# In 4 years, you will meet a guy who "graduated / has graduated" from Yale university. - confused about the meaning

Example 1

Our son is going to the Yale university. In 4 years, you will meet a guy who graduated from Yale university.

Example 2

Our son is going to the Yale university. In 4 years, you will meet a guy who has graduated from Yale university.

I am often confused over whether to use present perfect in a relative clause like this. I don't know when the reference in time is. Example 1 feels like the person graduated before the moment of speaking. I don't know whether it can mean something else or not. Because my intended meaning is that the action of graduating happens years after the moment of speaking.

What do you think?

• This seems to be an artifical case to cause tense confusion, rather than something that is likely to be natural. Commented Mar 25 at 7:40
• Either is OK to me, but it's artificial because you're placing yourself (or the listener) forward in time. Commented Mar 25 at 10:50
• Yale University, not "the Yale university".
– TimR
Commented Mar 25 at 11:51
• A happy student who has just been accepted to a prestigious medical school might say: You're looking at a future brain surgeon but if she really wants to play with time she could project into the future and say: In nine years time, you will be looking at a gal who will have graduated from medical school, completed her internship and her residency and her fellowship, taken her boards and been board certified in brain surgery.
– TimR
Commented Mar 25 at 11:59
• it's "will have" as explained in the answer. Just purely FYI another common way to say this would be using the noun .. "in four years you'll meet a guy who's a Yale graduate" Commented Mar 25 at 15:07

If we are being picky, and writing "for the test" then use a future perfect:

In four years you'll meet a guy who will have graduated

Otherwise both would probably be understood given the context. But the perfect is preferred over the past tense, since you are talking about the state resulting from the event, not the event itself.

In the given example there is an element of word-play, the statement about the future and "meeting a guy" when we know exactly who the guy is so there is no need for the indefinite article. You can play with tense too, here the play is that the speaker is deliberately not indicating that we know that "the guy" will graduate in four years time, but pretending that it is just a guy who has a Yale degree. It's all games.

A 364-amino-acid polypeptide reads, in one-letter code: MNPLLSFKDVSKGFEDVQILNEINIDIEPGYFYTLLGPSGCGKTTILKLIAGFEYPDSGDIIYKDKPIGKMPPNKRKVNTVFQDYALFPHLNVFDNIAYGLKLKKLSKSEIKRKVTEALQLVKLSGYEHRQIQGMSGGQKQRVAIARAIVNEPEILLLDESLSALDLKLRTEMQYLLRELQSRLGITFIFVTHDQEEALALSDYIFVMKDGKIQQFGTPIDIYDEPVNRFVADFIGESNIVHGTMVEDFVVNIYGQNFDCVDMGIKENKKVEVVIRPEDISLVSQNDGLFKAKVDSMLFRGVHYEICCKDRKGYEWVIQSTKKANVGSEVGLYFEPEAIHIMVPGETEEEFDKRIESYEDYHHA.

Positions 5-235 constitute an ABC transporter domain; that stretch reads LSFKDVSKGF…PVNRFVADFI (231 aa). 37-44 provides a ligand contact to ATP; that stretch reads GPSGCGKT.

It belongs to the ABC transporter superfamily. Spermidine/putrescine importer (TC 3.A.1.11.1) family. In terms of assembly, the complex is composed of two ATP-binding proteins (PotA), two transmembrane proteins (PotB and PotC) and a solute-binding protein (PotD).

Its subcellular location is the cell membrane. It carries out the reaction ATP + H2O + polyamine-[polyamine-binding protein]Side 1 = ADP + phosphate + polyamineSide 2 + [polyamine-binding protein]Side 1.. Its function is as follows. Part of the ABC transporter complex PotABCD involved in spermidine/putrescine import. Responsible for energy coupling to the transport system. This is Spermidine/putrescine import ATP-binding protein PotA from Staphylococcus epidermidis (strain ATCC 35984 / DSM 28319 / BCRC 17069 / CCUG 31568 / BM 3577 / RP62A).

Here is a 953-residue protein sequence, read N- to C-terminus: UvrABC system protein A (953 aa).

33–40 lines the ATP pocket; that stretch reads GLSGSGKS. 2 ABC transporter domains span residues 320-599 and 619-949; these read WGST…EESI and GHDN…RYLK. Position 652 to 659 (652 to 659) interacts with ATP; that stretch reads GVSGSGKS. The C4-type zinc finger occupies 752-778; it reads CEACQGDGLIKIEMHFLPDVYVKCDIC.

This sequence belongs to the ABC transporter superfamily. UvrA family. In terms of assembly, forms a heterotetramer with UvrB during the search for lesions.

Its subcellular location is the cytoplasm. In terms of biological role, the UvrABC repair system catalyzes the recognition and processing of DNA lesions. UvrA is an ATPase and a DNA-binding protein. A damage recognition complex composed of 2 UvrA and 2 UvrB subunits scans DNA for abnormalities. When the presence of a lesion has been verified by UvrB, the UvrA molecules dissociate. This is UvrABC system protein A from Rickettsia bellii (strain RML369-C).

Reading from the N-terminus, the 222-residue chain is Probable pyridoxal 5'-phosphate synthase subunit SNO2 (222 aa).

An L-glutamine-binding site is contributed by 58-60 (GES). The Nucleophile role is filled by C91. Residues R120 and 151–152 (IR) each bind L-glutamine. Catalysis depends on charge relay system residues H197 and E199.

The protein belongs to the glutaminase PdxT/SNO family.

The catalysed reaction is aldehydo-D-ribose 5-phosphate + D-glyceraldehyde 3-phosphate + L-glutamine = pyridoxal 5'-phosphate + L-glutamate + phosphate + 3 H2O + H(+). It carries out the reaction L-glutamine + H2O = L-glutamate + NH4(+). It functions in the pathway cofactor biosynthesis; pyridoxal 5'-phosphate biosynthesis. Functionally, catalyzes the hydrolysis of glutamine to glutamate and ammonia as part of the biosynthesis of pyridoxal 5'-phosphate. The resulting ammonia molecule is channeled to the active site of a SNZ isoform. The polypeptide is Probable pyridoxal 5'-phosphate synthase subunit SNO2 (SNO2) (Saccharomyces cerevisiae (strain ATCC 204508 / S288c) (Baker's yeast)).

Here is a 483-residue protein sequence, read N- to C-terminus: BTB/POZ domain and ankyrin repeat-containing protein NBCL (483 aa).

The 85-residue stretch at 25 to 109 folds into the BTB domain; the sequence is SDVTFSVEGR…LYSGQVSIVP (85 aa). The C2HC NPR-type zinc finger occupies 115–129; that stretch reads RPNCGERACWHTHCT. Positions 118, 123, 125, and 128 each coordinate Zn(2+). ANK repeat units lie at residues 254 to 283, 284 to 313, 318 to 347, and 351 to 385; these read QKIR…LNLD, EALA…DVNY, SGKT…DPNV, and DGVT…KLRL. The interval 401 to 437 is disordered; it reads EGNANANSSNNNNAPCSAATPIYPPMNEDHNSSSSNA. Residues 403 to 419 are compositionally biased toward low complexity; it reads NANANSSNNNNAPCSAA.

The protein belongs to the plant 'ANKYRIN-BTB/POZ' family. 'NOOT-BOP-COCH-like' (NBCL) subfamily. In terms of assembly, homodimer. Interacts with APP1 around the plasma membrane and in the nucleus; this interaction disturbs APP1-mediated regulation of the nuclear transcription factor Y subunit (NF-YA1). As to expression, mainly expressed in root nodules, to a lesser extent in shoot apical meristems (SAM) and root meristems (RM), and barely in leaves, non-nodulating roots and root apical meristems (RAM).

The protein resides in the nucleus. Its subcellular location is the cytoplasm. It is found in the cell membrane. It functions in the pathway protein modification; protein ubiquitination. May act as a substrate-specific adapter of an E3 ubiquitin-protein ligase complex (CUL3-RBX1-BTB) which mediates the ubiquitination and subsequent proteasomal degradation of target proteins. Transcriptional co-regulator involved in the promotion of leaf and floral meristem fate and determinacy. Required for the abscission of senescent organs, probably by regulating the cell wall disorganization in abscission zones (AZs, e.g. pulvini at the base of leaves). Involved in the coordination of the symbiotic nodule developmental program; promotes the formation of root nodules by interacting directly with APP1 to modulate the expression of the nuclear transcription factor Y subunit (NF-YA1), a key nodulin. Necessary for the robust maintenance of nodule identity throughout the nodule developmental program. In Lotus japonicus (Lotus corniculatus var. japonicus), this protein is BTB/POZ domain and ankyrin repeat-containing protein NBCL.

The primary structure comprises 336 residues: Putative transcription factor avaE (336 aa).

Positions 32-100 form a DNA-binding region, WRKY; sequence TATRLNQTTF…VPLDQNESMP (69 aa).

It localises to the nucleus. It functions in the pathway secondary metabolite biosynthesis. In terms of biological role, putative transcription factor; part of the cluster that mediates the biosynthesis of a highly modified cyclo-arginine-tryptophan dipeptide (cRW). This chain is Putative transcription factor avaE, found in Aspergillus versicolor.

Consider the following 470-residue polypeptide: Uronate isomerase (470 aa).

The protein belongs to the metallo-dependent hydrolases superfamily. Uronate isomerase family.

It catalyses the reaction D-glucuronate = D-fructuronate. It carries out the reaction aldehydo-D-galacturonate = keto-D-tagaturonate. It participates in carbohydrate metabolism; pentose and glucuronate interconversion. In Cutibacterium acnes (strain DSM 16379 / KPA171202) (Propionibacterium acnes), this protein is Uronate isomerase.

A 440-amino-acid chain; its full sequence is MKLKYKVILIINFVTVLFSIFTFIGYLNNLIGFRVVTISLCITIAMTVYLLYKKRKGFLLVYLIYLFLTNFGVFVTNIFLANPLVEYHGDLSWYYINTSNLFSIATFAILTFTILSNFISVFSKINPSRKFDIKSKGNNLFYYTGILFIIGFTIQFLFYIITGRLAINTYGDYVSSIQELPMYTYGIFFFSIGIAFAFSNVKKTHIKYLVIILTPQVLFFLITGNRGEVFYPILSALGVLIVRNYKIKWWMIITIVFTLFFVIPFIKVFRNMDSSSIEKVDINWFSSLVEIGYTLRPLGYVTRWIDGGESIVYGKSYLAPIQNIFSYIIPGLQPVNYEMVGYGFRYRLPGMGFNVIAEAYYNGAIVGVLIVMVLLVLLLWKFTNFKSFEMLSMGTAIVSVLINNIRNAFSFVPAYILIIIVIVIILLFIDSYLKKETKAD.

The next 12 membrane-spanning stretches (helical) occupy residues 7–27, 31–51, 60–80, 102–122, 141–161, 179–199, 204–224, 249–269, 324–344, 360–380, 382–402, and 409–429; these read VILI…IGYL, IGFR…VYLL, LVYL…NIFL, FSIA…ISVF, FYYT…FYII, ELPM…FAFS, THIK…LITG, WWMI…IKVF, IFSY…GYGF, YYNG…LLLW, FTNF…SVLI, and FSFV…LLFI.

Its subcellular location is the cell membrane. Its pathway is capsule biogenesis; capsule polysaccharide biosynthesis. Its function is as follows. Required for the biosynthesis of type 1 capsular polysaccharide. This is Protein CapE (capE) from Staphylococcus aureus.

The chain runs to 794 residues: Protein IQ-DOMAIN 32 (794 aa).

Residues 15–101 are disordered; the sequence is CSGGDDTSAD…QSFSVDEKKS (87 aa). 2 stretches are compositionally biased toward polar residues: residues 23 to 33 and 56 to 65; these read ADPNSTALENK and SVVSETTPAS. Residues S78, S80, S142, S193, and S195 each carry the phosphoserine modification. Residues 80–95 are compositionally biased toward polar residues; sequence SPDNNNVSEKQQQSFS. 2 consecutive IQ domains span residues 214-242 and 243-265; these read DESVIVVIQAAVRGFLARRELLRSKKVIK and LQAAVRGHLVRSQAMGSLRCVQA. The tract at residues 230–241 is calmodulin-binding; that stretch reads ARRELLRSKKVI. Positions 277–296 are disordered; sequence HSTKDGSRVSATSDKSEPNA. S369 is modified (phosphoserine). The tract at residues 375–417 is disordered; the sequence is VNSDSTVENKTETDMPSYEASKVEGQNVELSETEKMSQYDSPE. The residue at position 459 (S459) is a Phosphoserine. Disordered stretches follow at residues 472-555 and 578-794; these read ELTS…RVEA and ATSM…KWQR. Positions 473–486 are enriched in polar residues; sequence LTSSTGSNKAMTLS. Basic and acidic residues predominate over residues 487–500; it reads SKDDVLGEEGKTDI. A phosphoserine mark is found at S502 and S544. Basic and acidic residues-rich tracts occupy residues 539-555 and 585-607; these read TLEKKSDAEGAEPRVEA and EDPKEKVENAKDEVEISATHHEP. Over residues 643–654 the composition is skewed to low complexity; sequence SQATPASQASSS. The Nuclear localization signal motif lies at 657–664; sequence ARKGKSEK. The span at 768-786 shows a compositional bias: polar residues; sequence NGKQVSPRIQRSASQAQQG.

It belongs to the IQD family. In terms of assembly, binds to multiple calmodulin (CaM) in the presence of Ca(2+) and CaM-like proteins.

• I don't think the future perfect works here; we use the present tense rather than the future tense in most types of subordinate clauses, and while there are some nuances and some flexibility, I hope you'll agree that "In four years you'll meet a guy who's 22 years old" is clearly better than "In four years you'll meet a guy who'll be 22 years old". So the picky version would be "In four years you'll meet a guy who has graduated" (present perfect). Commented Mar 25 at 20:31
• Feel free to write your own answer. The irony (?) works less well with future perfect. But that is sort of the point. Commented Mar 25 at 20:33
• Re: "The irony (?) works less well with future perfect": I'm not talking about the irony, I'm talking about the grammar. Irony or no, we don't normally use the future tense in this context. Commented Mar 25 at 21:09
• Feel free to write an answer! Commented Mar 25 at 21:10
• OK, done! (Sort of.) Commented Mar 25 at 21:20

As James K writes in his answer:

[B]oth would probably be understood given the context. But the perfect is preferred over the past tense, since you are talking about the state resulting from the event, not the event itself.

Unfortunately, I can't upvote that answer — and in fact have downvoted it — because its main recommendation is wrong. (In English, when a relative clause is embedded in a future-tense matrix clause, the relative clause normally uses the present tense rather than the future tense.) But the paragraph that I've quoted here is the correct answer, and stands alone quite nicely.